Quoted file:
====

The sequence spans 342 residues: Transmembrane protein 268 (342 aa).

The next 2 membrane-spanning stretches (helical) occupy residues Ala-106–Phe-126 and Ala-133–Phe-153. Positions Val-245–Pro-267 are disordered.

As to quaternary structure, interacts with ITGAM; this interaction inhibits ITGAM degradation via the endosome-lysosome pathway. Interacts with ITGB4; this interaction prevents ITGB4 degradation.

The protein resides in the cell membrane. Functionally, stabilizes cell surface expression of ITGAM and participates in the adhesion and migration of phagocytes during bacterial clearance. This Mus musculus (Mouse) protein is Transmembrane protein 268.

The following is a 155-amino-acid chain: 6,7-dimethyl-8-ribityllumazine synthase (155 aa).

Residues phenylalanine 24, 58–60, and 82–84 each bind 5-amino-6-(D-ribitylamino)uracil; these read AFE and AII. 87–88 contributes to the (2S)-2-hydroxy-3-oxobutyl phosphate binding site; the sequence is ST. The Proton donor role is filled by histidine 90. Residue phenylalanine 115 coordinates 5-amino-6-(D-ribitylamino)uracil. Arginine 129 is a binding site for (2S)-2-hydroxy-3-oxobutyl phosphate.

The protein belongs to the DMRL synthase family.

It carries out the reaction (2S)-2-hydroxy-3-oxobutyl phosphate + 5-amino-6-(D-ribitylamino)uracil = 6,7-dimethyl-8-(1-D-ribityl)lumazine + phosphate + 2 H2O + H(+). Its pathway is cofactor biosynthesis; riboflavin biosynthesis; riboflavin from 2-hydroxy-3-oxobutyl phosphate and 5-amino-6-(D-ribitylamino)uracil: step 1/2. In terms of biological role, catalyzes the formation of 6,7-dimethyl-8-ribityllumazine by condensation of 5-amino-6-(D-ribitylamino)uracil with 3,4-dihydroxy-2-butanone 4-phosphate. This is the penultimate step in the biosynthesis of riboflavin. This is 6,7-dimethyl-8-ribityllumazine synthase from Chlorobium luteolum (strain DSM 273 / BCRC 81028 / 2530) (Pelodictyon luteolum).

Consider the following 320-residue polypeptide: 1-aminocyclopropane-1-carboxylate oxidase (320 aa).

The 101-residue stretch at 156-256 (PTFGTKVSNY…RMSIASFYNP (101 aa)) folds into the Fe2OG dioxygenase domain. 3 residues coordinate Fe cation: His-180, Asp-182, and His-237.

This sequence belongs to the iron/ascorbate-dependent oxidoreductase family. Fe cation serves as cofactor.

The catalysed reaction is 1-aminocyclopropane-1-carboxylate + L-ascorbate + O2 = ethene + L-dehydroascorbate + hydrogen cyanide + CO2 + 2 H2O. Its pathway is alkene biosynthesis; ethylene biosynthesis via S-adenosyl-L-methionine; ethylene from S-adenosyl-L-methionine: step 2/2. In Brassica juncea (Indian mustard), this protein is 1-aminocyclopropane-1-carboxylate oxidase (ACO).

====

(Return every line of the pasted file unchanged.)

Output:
The sequence spans 342 residues: Transmembrane protein 268 (342 aa).

The next 2 membrane-spanning stretches (helical) occupy residues Ala-106–Phe-126 and Ala-133–Phe-153. Positions Val-245–Pro-267 are disordered.

As to quaternary structure, interacts with ITGAM; this interaction inhibits ITGAM degradation via the endosome-lysosome pathway. Interacts with ITGB4; this interaction prevents ITGB4 degradation.

The protein resides in the cell membrane. Functionally, stabilizes cell surface expression of ITGAM and participates in the adhesion and migration of phagocytes during bacterial clearance. This Mus musculus (Mouse) protein is Transmembrane protein 268.

The following is a 155-amino-acid chain: 6,7-dimethyl-8-ribityllumazine synthase (155 aa).

Residues phenylalanine 24, 58–60, and 82–84 each bind 5-amino-6-(D-ribitylamino)uracil; these read AFE and AII. 87–88 contributes to the (2S)-2-hydroxy-3-oxobutyl phosphate binding site; the sequence is ST. The Proton donor role is filled by histidine 90. Residue phenylalanine 115 coordinates 5-amino-6-(D-ribitylamino)uracil. Arginine 129 is a binding site for (2S)-2-hydroxy-3-oxobutyl phosphate.

The protein belongs to the DMRL synthase family.

It carries out the reaction (2S)-2-hydroxy-3-oxobutyl phosphate + 5-amino-6-(D-ribitylamino)uracil = 6,7-dimethyl-8-(1-D-ribityl)lumazine + phosphate + 2 H2O + H(+). Its pathway is cofactor biosynthesis; riboflavin biosynthesis; riboflavin from 2-hydroxy-3-oxobutyl phosphate and 5-amino-6-(D-ribitylamino)uracil: step 1/2. In terms of biological role, catalyzes the formation of 6,7-dimethyl-8-ribityllumazine by condensation of 5-amino-6-(D-ribitylamino)uracil with 3,4-dihydroxy-2-butanone 4-phosphate. This is the penultimate step in the biosynthesis of riboflavin. This is 6,7-dimethyl-8-ribityllumazine synthase from Chlorobium luteolum (strain DSM 273 / BCRC 81028 / 2530) (Pelodictyon luteolum).

Consider the following 320-residue polypeptide: 1-aminocyclopropane-1-carboxylate oxidase (320 aa).

The 101-residue stretch at 156-256 (PTFGTKVSNY…RMSIASFYNP (101 aa)) folds into the Fe2OG dioxygenase domain. 3 residues coordinate Fe cation: His-180, Asp-182, and His-237.

This sequence belongs to the iron/ascorbate-dependent oxidoreductase family. Fe cation serves as cofactor.

The catalysed reaction is 1-aminocyclopropane-1-carboxylate + L-ascorbate + O2 = ethene + L-dehydroascorbate + hydrogen cyanide + CO2 + 2 H2O. Its pathway is alkene biosynthesis; ethylene biosynthesis via S-adenosyl-L-methionine; ethylene from S-adenosyl-L-methionine: step 2/2. In Brassica juncea (Indian mustard), this protein is 1-aminocyclopropane-1-carboxylate oxidase (ACO).